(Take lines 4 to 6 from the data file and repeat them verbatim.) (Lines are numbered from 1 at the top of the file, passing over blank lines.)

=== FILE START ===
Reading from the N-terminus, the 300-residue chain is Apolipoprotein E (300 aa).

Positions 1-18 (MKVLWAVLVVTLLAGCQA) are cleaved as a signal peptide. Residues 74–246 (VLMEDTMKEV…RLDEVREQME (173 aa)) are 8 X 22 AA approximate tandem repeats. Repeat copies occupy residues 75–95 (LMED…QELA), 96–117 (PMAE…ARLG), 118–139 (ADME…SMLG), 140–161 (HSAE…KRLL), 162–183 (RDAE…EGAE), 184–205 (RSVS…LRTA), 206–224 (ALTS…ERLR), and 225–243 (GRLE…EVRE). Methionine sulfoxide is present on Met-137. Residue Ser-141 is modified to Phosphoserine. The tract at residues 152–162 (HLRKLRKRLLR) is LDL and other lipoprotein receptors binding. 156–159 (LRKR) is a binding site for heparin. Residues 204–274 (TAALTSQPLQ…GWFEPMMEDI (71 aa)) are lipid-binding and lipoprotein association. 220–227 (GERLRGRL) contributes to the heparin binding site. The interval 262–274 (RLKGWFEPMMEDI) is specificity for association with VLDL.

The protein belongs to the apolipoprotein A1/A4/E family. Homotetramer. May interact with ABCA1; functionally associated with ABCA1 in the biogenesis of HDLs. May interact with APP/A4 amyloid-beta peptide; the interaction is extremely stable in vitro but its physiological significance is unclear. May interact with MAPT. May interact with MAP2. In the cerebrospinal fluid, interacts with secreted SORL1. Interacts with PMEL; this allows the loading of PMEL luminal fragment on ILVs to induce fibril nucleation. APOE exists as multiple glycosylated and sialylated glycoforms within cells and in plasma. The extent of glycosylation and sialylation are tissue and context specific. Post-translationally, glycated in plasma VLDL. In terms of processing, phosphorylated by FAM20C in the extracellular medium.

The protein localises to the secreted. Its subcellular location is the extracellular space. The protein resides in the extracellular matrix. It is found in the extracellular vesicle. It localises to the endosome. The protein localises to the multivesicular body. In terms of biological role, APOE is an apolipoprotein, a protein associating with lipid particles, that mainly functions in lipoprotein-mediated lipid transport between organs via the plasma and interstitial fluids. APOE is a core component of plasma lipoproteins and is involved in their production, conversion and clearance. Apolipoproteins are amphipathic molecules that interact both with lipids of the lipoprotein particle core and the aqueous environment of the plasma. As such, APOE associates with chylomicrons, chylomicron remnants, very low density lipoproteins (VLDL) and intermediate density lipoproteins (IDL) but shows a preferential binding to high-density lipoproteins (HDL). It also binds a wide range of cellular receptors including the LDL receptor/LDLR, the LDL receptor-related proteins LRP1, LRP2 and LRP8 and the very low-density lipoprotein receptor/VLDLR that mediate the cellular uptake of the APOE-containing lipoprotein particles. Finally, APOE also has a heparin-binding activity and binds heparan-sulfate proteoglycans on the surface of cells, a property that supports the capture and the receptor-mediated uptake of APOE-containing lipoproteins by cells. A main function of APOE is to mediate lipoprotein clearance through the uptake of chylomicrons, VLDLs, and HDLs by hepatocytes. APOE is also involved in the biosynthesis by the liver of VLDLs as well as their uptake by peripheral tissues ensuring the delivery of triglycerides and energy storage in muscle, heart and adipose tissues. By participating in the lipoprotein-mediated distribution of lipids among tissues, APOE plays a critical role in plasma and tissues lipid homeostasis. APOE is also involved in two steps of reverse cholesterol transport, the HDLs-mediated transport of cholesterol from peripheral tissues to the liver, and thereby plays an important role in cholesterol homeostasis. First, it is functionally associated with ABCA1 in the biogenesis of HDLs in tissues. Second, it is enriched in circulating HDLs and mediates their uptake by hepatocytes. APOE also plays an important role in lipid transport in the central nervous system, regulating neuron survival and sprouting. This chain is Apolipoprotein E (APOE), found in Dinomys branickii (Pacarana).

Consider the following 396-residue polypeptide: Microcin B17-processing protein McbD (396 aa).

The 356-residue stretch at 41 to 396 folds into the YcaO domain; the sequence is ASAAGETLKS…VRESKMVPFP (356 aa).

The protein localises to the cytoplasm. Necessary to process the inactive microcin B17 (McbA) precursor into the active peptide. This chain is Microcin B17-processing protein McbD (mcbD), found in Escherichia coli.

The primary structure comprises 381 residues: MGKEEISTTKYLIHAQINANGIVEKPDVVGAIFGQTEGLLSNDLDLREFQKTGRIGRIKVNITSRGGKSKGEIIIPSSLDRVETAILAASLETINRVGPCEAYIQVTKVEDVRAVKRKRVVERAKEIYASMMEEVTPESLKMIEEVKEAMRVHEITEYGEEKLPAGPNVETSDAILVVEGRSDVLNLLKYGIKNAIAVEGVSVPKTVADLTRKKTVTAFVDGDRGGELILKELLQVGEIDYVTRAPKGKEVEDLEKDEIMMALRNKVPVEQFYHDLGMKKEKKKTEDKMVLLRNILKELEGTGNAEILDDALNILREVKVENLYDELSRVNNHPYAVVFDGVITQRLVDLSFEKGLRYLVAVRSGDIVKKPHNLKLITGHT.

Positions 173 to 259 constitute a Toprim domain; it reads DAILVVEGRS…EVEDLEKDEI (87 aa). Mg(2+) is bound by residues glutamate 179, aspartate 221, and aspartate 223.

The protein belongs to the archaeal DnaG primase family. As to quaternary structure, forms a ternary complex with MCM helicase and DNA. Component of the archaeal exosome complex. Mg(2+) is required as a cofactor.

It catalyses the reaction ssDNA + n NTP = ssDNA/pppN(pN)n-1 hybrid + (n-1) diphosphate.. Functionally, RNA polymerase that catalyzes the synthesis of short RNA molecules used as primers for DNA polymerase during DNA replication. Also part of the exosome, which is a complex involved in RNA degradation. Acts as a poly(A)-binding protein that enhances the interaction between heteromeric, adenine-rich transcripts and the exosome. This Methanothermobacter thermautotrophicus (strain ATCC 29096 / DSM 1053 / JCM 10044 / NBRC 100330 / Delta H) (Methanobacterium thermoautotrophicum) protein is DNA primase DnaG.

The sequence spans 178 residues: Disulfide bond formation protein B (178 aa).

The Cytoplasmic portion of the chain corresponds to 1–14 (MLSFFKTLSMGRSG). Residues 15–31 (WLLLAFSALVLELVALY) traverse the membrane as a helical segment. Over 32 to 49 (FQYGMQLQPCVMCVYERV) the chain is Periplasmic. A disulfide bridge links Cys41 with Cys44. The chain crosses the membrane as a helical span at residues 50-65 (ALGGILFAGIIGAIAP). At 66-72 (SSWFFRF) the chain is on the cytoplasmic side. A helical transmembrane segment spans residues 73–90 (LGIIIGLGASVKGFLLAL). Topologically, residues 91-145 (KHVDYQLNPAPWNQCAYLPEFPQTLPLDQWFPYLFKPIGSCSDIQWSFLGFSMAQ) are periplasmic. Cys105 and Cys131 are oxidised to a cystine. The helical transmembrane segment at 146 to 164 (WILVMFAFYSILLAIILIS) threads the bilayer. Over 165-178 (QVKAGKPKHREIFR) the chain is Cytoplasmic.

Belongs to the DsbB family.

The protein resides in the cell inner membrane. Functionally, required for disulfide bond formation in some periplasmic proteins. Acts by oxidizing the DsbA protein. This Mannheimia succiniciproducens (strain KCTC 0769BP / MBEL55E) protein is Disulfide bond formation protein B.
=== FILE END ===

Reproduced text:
The protein localises to the secreted. Its subcellular location is the extracellular space. The protein resides in the extracellular matrix. It is found in the extracellular vesicle. It localises to the endosome. The protein localises to the multivesicular body. In terms of biological role, APOE is an apolipoprotein, a protein associating with lipid particles, that mainly functions in lipoprotein-mediated lipid transport between organs via the plasma and interstitial fluids. APOE is a core component of plasma lipoproteins and is involved in their production, conversion and clearance. Apolipoproteins are amphipathic molecules that interact both with lipids of the lipoprotein particle core and the aqueous environment of the plasma. As such, APOE associates with chylomicrons, chylomicron remnants, very low density lipoproteins (VLDL) and intermediate density lipoproteins (IDL) but shows a preferential binding to high-density lipoproteins (HDL). It also binds a wide range of cellular receptors including the LDL receptor/LDLR, the LDL receptor-related proteins LRP1, LRP2 and LRP8 and the very low-density lipoprotein receptor/VLDLR that mediate the cellular uptake of the APOE-containing lipoprotein particles. Finally, APOE also has a heparin-binding activity and binds heparan-sulfate proteoglycans on the surface of cells, a property that supports the capture and the receptor-mediated uptake of APOE-containing lipoproteins by cells. A main function of APOE is to mediate lipoprotein clearance through the uptake of chylomicrons, VLDLs, and HDLs by hepatocytes. APOE is also involved in the biosynthesis by the liver of VLDLs as well as their uptake by peripheral tissues ensuring the delivery of triglycerides and energy storage in muscle, heart and adipose tissues. By participating in the lipoprotein-mediated distribution of lipids among tissues, APOE plays a critical role in plasma and tissues lipid homeostasis. APOE is also involved in two steps of reverse cholesterol transport, the HDLs-mediated transport of cholesterol from peripheral tissues to the liver, and thereby plays an important role in cholesterol homeostasis. First, it is functionally associated with ABCA1 in the biogenesis of HDLs in tissues. Second, it is enriched in circulating HDLs and mediates their uptake by hepatocytes. APOE also plays an important role in lipid transport in the central nervous system, regulating neuron survival and sprouting. This chain is Apolipoprotein E (APOE), found in Dinomys branickii (Pacarana).

Consider the following 396-residue polypeptide: Microcin B17-processing protein McbD (396 aa).

The 356-residue stretch at 41 to 396 folds into the YcaO domain; the sequence is ASAAGETLKS…VRESKMVPFP (356 aa).